I am not as experienced a cruiser as some on here, but I do have 5 cruises under my belt (so far). My experience has been confined to NCL, Royal Caribbean and now Celebrity. We booked the inaugural 2 night 'cruise to nowhere' on Celebrity Solstice out of Ft. Lauderdale. My travel partner lives in the area, so we had no hotel.
As a little background, this 2-night cruise, while it was the maiden voyage, was a charter. The Solstice is, of course, brand new and the first of the Solstice-class ships from Celebrity. Knowing Celebrity's reputation for excellence, we were looking forward to this cruise very much. To summarize the more detailed review below, the ship is absolutely gorgeous. The service, unfortunately, did not live up to our expectations.
First, the good/great: The ship is beautiful. I don't have all that much to add to the cruise-critic review or the previous member's reviews, but as far as the ship itself goes, everything that they said is true and more. My travel partner works as an interior designer and she could not stop talking about the creativity, quality and beauty of the interior spaces. Myself, with the exception of a couple of spaces that did not appeal to me, I found the interior of the ship to be visually stunning. In particular, the main dining room was light and airy. Missing was the often gaudy and over-busy decoration that is found in ship's dining rooms. Solstice's was a relaxing and engaging place to be.
Other highlights for me were the Sky Lounge, Michael's Club and the Tuscan Restaurant. The decorative beam work on the ceiling of the Sky Lounge tied in beautifully with the structural form of the window frames, Michael's Club, although apparently not unique to this ship, is an elegantly comfortable space. The Tuscan Restaurant, with its 'tunnel' entrance is visually stunning. The only spaces I didn't like were the Quasar club, which seemed kitschy and not very inviting or functional, and the Care Baccio, which was just a matter of particular taste; the yellow/green theme was not appealing to me (however, the coffee and gelato were superb). These are, admittedly, just a matter of personal taste, and not really a criticism of the ship's design. You can't please everyone all of the time.
The only other small criticism I have of the ship's design concerns the large Celebrity "X" on the outside of the ship. This "X" is rendered on the side of the ship by dark tinting of the glass on stateroom verandas. The "X" is very striking in the exterior view of the ship, but if you happen to be one of the unfortunate ones occupying one of the staterooms with the tinted veranda glass, your view of the ocean is impaired (the tinting is transparent, but very dark, so it's difficult to see through the glass when sitting on the veranda). This is a small thing, but just seemed to me to be one of the few places where design has compromised function. Apart from that, the staterooms were very nice. There was plenty of storage, the large flat-screen TV was a nice touch, and the bed was very comfortable. The room seemed a little bit larger than average, as was the bathroom. Entertainment of the ship was limited, but this was likely a result of the short nature of the cruise. There was a variety show that we did not attend, and a comedian that we did not get to see because there was no room left in the performance room.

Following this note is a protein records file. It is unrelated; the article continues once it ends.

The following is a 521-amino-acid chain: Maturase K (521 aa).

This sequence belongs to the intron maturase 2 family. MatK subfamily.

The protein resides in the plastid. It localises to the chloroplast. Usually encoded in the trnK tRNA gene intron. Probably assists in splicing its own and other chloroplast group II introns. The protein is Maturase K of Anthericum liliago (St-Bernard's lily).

My main disappointments with this cruise were with the service, the food and activities. With regard to the service, we found the stateroom service to be just a little below the standards of attentiveness that we have experienced on other cruises. While the service was adequate, missing were the little touches that make a cruise special (mints on turndown, towel animals, etc.) The mini bar was empty when we arrived. It was filled the day after we arrived, but we were not allowed access to it. Our attendant told us the reason for this was that the mini-bar order/inventory forms had not yet been printed, but it seemed to us that the real reason was that they were stocking the mini-bar for the 7 night cruise that immediately followed ours, and they didn't want to have to restock it again before that cruise. We were invited by our attendant to go to the bar and get our own drinks.
Room service was an unmitigated disaster. The first night, I waited on hold for 20 minutes. Eventually I hung up. We did manage to get through to them later for a late-night snack, but the order we received was not correct (the cheeseburger had no cheese, and instead of the bottle of cabernet sauvignon we ordered, we received chardonnay instead. We probably wouldn't have minded a swap of one red wine for another, but to swap a red for a white is not generally done. When we called back to return the wine, room service told us that we needed to get our stateroom attendant to correct their error. They wouldn't do it. The next day, we ordered a late-afternoon snack. It was promised in 30 minutes. When it had not arrived after 90 minutes, I called room service to inquire; again, they would not pick up the phone. After another 15 minutes on hold, I gave up. It required a call to the guest services to get through to room service. As I was speaking to them, the food arrived. We sent it back as we no longer wanted it, but did notice that the order was, again, not correct. The food was delivered by our stateroom attendant who told us that she had received the pick-up call from the kitchen only 10 minutes before. Clearly they have some bugs to work out with room service.
The main dining room experience was also a disappointment, both the food and the service. The service was extremely slow. We ate there on both nights. The first one we were seated for over half an hour before the appetizer was delivered. The courses for me and my partner were delivered at widely different times, forcing one of us to let their food grow cold while waiting for the other to be served. The second night, we sat for an hour before the appetizer arrived. The main course was similarly delayed. The problem appeared to be not with the wait staff, who delivered the food from their stations as soon as it arrived. The problem seemed to be with the kitchen that was extremely slow delivering the plates to the waiters.